Sara Adlerstein-Gonzalez moved to Ann Arbor in 2001 and since has been one of the amazing, high-energy people who give it such great character. She has two careers, both successful, sometimes blended. On the one hand she is a visual artist, curator and arts promoter. On the other hand, she is a bio-environmental scientist who has conducted significant research on multiple continents. Adlerstein sees art and science as pursuits that naturally, creatively go together “like air and water.”
Adlerstein was born in Chile and grew up in the shadow of the General Pinochet junta which overthrew the elected President Allende in 1973. It’s easy to be enamored with water in Chile, with 2,700 miles of ocean coastline, and it was there, at the University of Concepcion, that she entered into the study of aquatic ecosystems, earning a Master’s degree for her inquiry into phytoplankton. In the process she drew nearly 400 species, which would later greatly influence her paintings. In the 1980s Adlerstein decamped for Seattle and the Pacific Northwest. She was awarded a second Master’s degree and a Ph.D. for her doctoral research at the University of Washington, studying the growth patterns of sea snails by using photography and sketching, documenting 15-day growth periods caused by tides. It was that combination of painstaking record-keeping and creative intuition that characterized the work of Galileo and the early astronomers. At each stage Adlerstein used her scientific insights to inform her creative artistic output.
Adlerstein is a member of WSG Gallery on Main Street, where she displays her work and points up the gallery’s public relations. She teaches art classes at the University of Michigan Penny W. Stamps School of Art and Design, the Residential College and the Program for the Environment. From her position as Research Scientist at the School of Natural Resources and Environment she is a major player in Sea Grant Michigan, dedicated to the protection and sustainable use of the Great Lakes. Think zebra mussels, Asian carp and oil pipeline breaks.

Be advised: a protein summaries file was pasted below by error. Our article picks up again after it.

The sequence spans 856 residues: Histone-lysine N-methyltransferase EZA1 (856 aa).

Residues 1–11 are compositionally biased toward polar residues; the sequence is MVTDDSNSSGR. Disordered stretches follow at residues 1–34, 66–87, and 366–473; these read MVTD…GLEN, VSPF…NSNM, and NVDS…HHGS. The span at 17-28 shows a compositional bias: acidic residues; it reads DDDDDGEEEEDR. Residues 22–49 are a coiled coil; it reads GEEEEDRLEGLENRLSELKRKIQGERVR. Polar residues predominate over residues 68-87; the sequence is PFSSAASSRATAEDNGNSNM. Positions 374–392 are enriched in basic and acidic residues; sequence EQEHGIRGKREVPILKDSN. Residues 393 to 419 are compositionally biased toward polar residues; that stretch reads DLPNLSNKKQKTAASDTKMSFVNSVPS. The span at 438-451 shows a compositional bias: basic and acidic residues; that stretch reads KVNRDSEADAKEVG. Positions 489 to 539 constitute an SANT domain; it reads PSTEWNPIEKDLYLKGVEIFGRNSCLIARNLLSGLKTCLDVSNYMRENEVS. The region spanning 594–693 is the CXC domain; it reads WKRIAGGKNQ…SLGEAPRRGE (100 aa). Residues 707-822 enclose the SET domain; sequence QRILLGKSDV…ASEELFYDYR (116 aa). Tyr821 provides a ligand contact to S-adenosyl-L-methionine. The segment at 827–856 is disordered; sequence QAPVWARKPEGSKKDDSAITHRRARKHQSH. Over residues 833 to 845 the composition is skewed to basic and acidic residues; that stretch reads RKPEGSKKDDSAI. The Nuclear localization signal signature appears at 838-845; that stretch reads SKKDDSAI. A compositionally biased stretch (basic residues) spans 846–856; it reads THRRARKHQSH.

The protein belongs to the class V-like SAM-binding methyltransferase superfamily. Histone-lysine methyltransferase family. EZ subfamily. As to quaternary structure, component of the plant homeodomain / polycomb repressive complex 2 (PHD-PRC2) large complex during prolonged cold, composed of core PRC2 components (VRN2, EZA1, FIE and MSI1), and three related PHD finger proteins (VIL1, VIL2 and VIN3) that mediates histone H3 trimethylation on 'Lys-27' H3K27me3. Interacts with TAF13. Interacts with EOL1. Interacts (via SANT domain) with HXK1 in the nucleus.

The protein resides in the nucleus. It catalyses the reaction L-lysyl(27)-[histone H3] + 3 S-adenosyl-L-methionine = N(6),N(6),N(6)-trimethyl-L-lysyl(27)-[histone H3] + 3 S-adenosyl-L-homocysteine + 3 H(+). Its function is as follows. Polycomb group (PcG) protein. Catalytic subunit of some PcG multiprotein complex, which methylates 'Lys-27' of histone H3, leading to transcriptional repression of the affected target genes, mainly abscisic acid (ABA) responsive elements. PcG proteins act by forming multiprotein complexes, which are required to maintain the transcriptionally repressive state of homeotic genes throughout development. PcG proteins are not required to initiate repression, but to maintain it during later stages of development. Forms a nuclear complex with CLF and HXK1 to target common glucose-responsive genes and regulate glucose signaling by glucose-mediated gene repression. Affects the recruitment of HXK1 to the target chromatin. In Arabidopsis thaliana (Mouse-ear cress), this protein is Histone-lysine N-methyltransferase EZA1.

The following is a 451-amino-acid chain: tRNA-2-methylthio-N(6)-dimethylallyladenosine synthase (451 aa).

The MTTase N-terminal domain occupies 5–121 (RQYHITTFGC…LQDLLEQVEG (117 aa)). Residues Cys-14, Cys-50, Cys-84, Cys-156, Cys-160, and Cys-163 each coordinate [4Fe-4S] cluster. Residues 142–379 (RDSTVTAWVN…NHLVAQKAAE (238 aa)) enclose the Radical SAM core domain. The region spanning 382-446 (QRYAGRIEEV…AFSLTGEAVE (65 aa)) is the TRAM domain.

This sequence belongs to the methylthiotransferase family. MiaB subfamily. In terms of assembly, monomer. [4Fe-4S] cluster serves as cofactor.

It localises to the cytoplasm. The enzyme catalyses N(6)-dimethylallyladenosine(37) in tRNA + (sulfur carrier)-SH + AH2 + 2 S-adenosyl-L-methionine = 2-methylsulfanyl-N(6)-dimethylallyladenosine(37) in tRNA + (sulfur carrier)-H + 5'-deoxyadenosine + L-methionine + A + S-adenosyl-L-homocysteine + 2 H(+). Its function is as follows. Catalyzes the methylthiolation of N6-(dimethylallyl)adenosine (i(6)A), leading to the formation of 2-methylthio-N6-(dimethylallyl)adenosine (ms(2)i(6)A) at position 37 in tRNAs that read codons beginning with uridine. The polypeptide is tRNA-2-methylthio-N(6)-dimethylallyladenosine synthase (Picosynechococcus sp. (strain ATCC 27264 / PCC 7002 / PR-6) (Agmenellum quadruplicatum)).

The final exhibition of the academic year at the Enviro Gallery is called “Compromised Beauty,” which runs through June 30. The show highlights the work of Jennifer Steensma Hoag, a conceptual artist who works in photography and video. Hoag earned her Master of Fine Art degree in Imaging Arts from the Rochester Institute of Technology. Her video work was screened at the 5th Cairo Video Festival and at the 4th International Conference on Fine and Performing Art in Athens. That’s Egypt and Greece, not Illinois and Georgia, in case you were wondering. She is a professor in the Department of Art & Art History at Calvin College, where she has taught for the past twenty years and which gave her a generous sabbatical leave so she could mount this exhibit. “Compromised Beauty” is a collection of gorgeous landscape photographs with unobtrusive but unmistakable figures in Hazmat suits. You don’t notice the figures at first, but when you do you get the point, subtle but powerful. Thank you, Ms. Adlerstein, for mounting this show. I don’t know how you do it, but keep up the amazing work!
Opening reception on Monday, April 6, 4-5pm, Dana Building, 440 Church Street, on the northeast corner of the diag. The Gallery is at same location and
runs through June 30.